• Manchester by the Sea - A subtle study in grief centered on the notion that someone who is broken by tragedy might not be able to recover, I found myself respecting and admiring this film more than feeling for it. Not an easy movie to shake, and Casey Affleck's central performance is deserving of praise, but it all left me feeling a bit cold. That's kinda the point, and I do like the very end, which gives a well earned glimpse of hope. Still not sure it needed to be as long as it was, but writer/director Kenneth Lonergan clearly knows what he's doing, and even the extraneous bits feel exquisitely observed (in particular, the "band practice" scenes are probably unnecessary, even if they're brilliantly conceived and executed).
    More Info: [IMDB] [Amazon]
  • The Mermaid - Stephen Chow's latest certainly fits his particular brand of manic nonsense. It's funny (I particularly enjoyed the police sketch artist bit), even if some of the gags don't quite survive translation and the tone (especially towards the end) is a little unsteady.
    The Mermaid
    Still, Chow's kinetic genius is on full display, and this is well worth a watch.
    More Info: [IMDB] [Amazon]
  • Moana - Disney continues a strong run of animated hits of late, and this Polynesian-inspired tale of adventure hits the mark. As musical numbers go, this one has more memorable bits than La La Land (if not quite as numerous), and a more exciting story too. It's a lot of fun.
    More Info: [IMDB] [Amazon]
  • Moonlight - A character study divided into three sections, titled "Little," "Chiron," and "Black," each a name our protagonist adopts at a different stage of life. It's strongest in its first third, anchored by Mahershala Ali's performance as a drug dealer who helps out a kid ("Little") being chased by bullies. Impeccably crafted and empathetic, this is the critics' choice of the year, and I can see why, even if these sorts of movies don't appeal to me as much.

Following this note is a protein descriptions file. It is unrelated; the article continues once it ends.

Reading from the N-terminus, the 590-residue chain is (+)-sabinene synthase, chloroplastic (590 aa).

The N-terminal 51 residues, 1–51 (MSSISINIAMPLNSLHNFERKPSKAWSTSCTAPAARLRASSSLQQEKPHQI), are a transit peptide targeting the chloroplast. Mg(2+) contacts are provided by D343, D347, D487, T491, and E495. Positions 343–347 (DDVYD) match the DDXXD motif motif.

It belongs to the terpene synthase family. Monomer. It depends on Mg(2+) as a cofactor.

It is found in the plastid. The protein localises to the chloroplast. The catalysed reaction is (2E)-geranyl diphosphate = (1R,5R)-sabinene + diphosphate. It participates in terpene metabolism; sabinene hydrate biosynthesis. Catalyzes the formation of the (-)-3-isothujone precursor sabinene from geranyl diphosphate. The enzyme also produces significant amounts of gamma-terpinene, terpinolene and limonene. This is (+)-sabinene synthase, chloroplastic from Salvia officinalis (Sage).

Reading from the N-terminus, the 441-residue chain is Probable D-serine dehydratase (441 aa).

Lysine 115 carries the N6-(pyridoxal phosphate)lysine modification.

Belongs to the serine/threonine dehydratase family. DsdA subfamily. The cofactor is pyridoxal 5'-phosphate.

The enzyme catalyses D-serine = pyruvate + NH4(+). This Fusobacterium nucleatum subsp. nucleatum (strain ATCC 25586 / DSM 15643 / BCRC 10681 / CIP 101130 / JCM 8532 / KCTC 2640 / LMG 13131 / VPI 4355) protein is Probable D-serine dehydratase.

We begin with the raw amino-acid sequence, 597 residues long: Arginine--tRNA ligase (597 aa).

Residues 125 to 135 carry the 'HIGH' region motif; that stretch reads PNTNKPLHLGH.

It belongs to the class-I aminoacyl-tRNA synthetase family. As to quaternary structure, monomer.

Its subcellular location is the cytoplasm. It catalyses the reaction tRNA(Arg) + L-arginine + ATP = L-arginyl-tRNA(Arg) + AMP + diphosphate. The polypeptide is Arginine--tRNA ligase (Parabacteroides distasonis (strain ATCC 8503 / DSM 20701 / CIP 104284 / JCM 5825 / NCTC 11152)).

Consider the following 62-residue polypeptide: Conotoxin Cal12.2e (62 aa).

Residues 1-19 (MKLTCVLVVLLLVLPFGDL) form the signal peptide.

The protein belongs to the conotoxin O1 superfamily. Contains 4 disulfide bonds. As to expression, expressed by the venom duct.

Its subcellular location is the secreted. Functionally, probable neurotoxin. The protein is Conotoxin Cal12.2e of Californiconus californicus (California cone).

More Info: [IMDB] [Amazon]
  • Popstar: Never Stop Never Stopping - Comedies get short shrift in the end-of-the-year hustle, but this one seems to have struck a nerve. Another musically inclined film that deserves recognition, and it's quite funny too. Pleasantly silly and sharp. Well worth a watch.
    More Info: [IMDB] [Amazon]
  • Sing Street - Of the musically inclined movies of the year, this one is the most joyous and entertaining. Writer/director John Carney has carved out this niche of musicians discovering one another through collaboration, and while this tale of a young boy starting a band to impress a girl might seem cliched, it still works. It was a great movie to catch up with after wading through depressing end-of-year fare (not to mention the election). It's on Netflix instant and it's a big ball of fun, watch it!
    More Info: [IMDB] [Amazon]
Just Missed the Cut:
But still worthwhile, in their own way. Presented without comment and in no particular order: Should Have Seen:
Despite having seen 78 of this year's movies (and listing out 30+ of my favorites in this post), there are a few that got away. Or never made themselves available here. Regardless, there are several movies here that I probably should have caught up with: That about covers it! Stay tuned for some Oscars commentary next week, after which we'll probably return to some SF and books...